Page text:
Thomas J. Ingrassia, Plaintiff- Appellee
Keith Schafer, Director, Missouri Department of Mental Health, In His Official Capacity; Felix Vincenz, Chief Operating Officer, Division of Comprehensive Psychiatric Services, Missouri Department of Mental Health, In His Official Capacity; Julie Inman, Regional Executive Officer, Missouri Department of Mental Health, In Her Official Capacity, Defendants Carol Dicknette, Office of Consumer Safety, Missouri Department of Mental Health, Defendant-Appellant Leigh Gibson, Office of Consumer Safety, Missouri Department of Mental Health, Defendant Jay Englehart, Psychiatrist/Physician, Medical Director, SORTS, In His Official and Individual Capacity; Alan Blake, Chief Operating Officer, SORTS, In His Official and Individual Capacity; Beth Weinkein, Dietician II, SORTS, In Her Official and Individual Capacity, Defendants-Appellants Brenda Swift, Facility Grievance Coordinator, SORTS, In Her Official and Individual Capacity; Bob Wills, Chief Nursing Executive, SORTS; Joe Easter, RN 5, SORTS, Defendants Marybeth Rowe, RN 5, SORTS, Defendant-Appellant Kevin Fletcher, Risk Management Committee; Kristina Bender, Unit Program Supervisor, SORTS; John Does, Members of Risk Management Committee, Executive Committee, Resident's Rights Review Committee, SORTS, Defendants
Submitted: January 12, 2016
from United States District Court for the Eastern District of
Missouri - St. Louis
MURPHY, SMITH, and BENTON, Circuit Judges.
BENTON, Circuit Judge.
J. Ingrassia, a civilly-committed individual, sued Carol A.
Dickneite, Jay W. Englehart, Alan W. Blake, Beth Weinkein and
Mary Beth Rowe, alleging a violation of his constitutional
right to adequate nutrition under 42 U.S.C. § 1983. The
district court denied defendants qualified immunity. They
appeal. Having jurisdiction under 28 U.S.C. § 1291, this
court affirms in part, reverses in part, and remands.
was civilly committed to the Missouri Sexual Offender
Rehabilitation and Treatment Services (SORTS) facility. In
2001, he escaped. Apprehended in 2003, he was convicted of
property damage related to the escape. After serving a prison
sentence, Ingrassia returned to SORTS in August 2008. He then
weighed 150 pounds, although he alleges this was lower than
normal due to recent back surgery.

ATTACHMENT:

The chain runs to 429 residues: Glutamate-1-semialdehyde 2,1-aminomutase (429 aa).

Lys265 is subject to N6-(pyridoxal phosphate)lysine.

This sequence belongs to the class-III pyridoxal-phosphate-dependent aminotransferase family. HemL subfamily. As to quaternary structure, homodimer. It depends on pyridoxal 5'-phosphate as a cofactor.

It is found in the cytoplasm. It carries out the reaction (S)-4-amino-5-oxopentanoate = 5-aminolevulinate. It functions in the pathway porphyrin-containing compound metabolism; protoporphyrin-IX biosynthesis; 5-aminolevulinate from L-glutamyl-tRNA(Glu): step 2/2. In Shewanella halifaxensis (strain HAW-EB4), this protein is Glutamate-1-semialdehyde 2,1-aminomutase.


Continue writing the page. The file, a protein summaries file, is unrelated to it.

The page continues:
to SORTS, Ingrassia was placed on Total Ward Restriction
(TWR), which included not eating in the dining room. Based on
his height, weight, and age, SORTS determined he required a
2000-calorie per day diet. The TWR lasted until March 15,
2009, when he began eating in the dining room. By May 27,
Ingrassia weighed 163 pounds.
SORTS policies, if a patient refuses to attend meals in the
dining room or to comply with meal procedures, SORTS provides
two 300-calorie meal-replacement drinks or, if medically
necessary, a regular meal tray in the patient's room. On
July 12, for unknown reasons, Ingrassia received two
meal-replacement shakes instead of a regular meal. In
protest, he microwaved the shakes in a styrofoam cup, put
them on a desk in the nurse's station, and smashed a book
on top of them, spilling them all over the desk.
following day, Rowe, a registered nurse, ordered that
Ingrassia be provided a bag lunch and no drinks until further
notice. Later that day, Blake, the chief operating officer,
discontinued that order, directing that he receive regular
meal trays but no hot liquids. Between July 22, 2009, and
March 4, 2010, an additional order directed no liquids except
water. On September 17, Ingrassia again smashed a
meal-replacement shake in protest. Thereafter, he received
only bag lunches and finger foods.
to Ingrassia, during this period of restrictions, his bag
lunches often lacked key items. Each sack lunch normally had
a sandwich, bag of chips, pack of cookies, and one piece of
fruit. Ingrassia also received a 200-calorie night-snack. He
alleges that, due to the missing items, he sometimes consumed
only 1200 calories per day. In August 2009, shortly after the
food restrictions began, Ingrassia weighed 165 pounds. Three
months later, it was 151 pounds. Throughout the period of
restrictions, Ingrassia made several formal and informal
complaints to defendants. On March 4, 2010, he started
receiving regular meals, ending the dietary restrictions.
sued the defendants under 42 U.S.C. § 1983, alleging a
Fourteenth Amendment claim for denial of adequate nutrition.
Defendants moved for summary judgment on the basis of
qualified immunity. The district court denied the motion.
defendants argue that the district court should have granted
them qualified immunity. "[A]n order denying qualified
immunity is immediately appealable even though it is
interlocutory." Scott v. Harris, 550 U.S. 372,
376 n.2 (2007). "'A defendant, entitled to invoke a
qualified immunity defense, may not appeal a district
court's summary judgment order insofar as that order
determines whether or not the pretrial record sets forth a
genuine issue of fact for trial'; the appealable issue is
a purely legal one." White v. McKinley, 519
F.3d 806, 812 (8th Cir. 2008), quoting Johnson v.
Jones, 515 U.S. 304, 319-20 (1995).
court reviews de novo the district court's denial of
qualified immunity. Id. at 813. The defendants bear
the burden to establish the relevant facts supporting
qualified immunity, while Ingrassia receives the benefit of
all reasonable inferences. See Wallingford v. Olson,
592 F.3d 888, 892 (8th Cir. 2010). Ingrassia "may not
rest upon the mere allegation or denials of his pleading, but
. . . must set forth specific facts showing that there is a
genuine issue for trial, " and "must present
affirmative evidence in order to defeat a properly ...